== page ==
"Most likely; but, dearest, I am sorry to say my husband expects to obtain judgment in the course of this week, and then the short instants of happiness will for ever be lost to me."
This was sad news indeed, and to cause a diversion at the breakfast- table I took much notice of the generous Don Francisco, and promised to compose a nuptial song for his wedding-day, which had been fixed for the early part of January.
We returned to Rome, and for the three hours that she was with me in my vis-a-vis, Lucrezia had no reason to think that my ardour was at all abated. But when we reached the city I was rather fatigued, and proceeded at once to the palace.
Lucrezia had guessed rightly; her husband obtained his judgment three or four days afterwards, and called upon me to announce their departure for the day after the morrow; he expressed his warm friendship for me, and by his invitation I spent the two last evenings with Lucrezia, but we were always surrounded by the family. The day of her departure, wishing to cause her an agreeable surprise, I left Rome before them and waited for them at the place where I thought they would put up for the night, but the advocate, having been detained by several engagements, was detained in Rome, and they only reached the place next day for dinner. We dined together, we exchanged a sad, painful farewell, and they continued their journey while I returned to Rome.
After the departure of this charming woman, I found myself in sort of solitude very natural to a young man whose heart is not full of hope.
I passed whole days in my room, making extracts from the French letters written by the cardinal, and his eminence was kind enough to tell me that my extracts were judiciously made, but that he insisted upon my not working so hard. The beautiful marchioness was present when he paid me that compliment.
Since my second visit to her, I had not presented myself at her house; she was consequently rather cool to me, and, glad of an opportunity of making me feel her displeasure, she remarked to his eminence that very likely work was a consolation to me in the great void caused by the departure of Donna Lucrezia.
"I candidly confess, madam, that I have felt her loss deeply. She was kind and generous; above all, she was indulgent when I did not call often upon her. My friendship for her was innocent."
"I have no doubt of it, although your ode was the work of a poet deeply in love."
"Oh!" said the kindly cardinal, "a poet cannot possibly write without professing to be in love."
"But," replied the marchioness, "if the poet is really in love, he has no need of professing a feeling which he possesses."
As she was speaking, the marchioness drew out of her pocket a paper which she offered to his eminence.
"This is the ode," she said, "it does great honour to the poet, for it is admitted to be a masterpiece by all the literati in Rome, and Donna Lucrezia knows it by heart."
The cardinal read it over and returned it, smiling, and remarking that, as he had no taste for Italian poetry, she must give herself the pleasure of translating it into French rhyme if she wished him to admire it.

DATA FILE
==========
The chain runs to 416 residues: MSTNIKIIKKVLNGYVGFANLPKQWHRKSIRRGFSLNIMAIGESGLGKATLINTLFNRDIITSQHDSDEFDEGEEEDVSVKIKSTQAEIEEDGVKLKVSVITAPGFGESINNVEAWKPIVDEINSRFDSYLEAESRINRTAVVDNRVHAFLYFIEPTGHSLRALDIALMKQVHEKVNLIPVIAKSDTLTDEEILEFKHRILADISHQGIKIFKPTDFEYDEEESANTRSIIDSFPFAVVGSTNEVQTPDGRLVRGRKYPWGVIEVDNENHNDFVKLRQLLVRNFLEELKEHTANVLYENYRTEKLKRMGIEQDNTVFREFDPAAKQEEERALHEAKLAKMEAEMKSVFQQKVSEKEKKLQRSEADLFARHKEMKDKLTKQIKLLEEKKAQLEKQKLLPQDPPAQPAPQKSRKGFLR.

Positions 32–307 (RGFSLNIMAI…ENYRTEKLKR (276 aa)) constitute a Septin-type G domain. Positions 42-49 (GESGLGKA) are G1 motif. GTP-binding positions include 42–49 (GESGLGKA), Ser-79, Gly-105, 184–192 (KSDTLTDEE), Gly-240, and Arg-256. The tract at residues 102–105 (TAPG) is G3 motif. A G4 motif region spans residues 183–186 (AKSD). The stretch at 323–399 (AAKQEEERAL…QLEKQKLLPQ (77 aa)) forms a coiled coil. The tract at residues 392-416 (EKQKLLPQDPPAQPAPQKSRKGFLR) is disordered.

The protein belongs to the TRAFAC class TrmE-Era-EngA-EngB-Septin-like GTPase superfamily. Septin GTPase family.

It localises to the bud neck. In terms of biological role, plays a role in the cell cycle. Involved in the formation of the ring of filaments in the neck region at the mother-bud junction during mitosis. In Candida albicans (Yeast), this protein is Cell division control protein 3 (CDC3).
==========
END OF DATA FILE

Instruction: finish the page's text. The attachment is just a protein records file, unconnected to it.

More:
"I only write French prose," answered the marchioness, "and a prose translation destroys half the beauty of poetry. I am satisfied with writing occasionally a little Italian poetry without any pretension to poetical fame"
Those words were accompanied by a very significant glance in my direction.
"I should consider myself fortunate, madam, if I could obtain the happiness of admiring some of your poetry."
"Here is a sonnet of her ladyship's," said Cardinal S. C.
I took it respectfully, and I prepared to read it, but the amiable marchioness told me to put it in my pocket and return it to the cardinal the next day, although she did not think the sonnet worth so much trouble. "If you should happen to go out in the morning," said Cardinal S. C., "you could bring it back, and dine with me." Cardinal Aquaviva immediately answered for me: "He will be sure to go out purposely."
With a deep reverence, which expressed my thanks, I left the room quietly and returned to my apartment, very impatient to read the sonnet. Yet, before satisfying my wish, I could not help making some reflections on the situation. I began to think myself somebody since the gigantic stride I had made this evening at the cardinal's assembly. The Marchioness de G. had shewn in the most open way the interest she felt in me, and, under cover of her grandeur, had not hesitated to compromise herself publicly by the most flattering advances. But who would have thought of disapproving? A young abbe like me, without any importance whatever, who could scarcely pretend to her high protection! True, but she was precisely the woman to grant it to those who, feeling themselves unworthy of it, dared not shew any pretensions to her patronage. On that head, my modesty must be evident to everyone, and the marchioness would certainly have insulted me had she supposed me capable of sufficient vanity to fancy that she felt the slightest inclination for me. No, such a piece of self-conceit was not in accordance with my nature. Her cardinal himself had invited me to dinner. Would he have done so if he had admitted the possibility of the beautiful marchioness feeling anything for me? Of course not, and he gave me an invitation to dine with him only because he had understood, from the very words of the lady, that I was just the sort of person with whom they could converse for a few hours without any risk; to be sure, without any risk whatever. Oh, Master Casanova! do you really think so?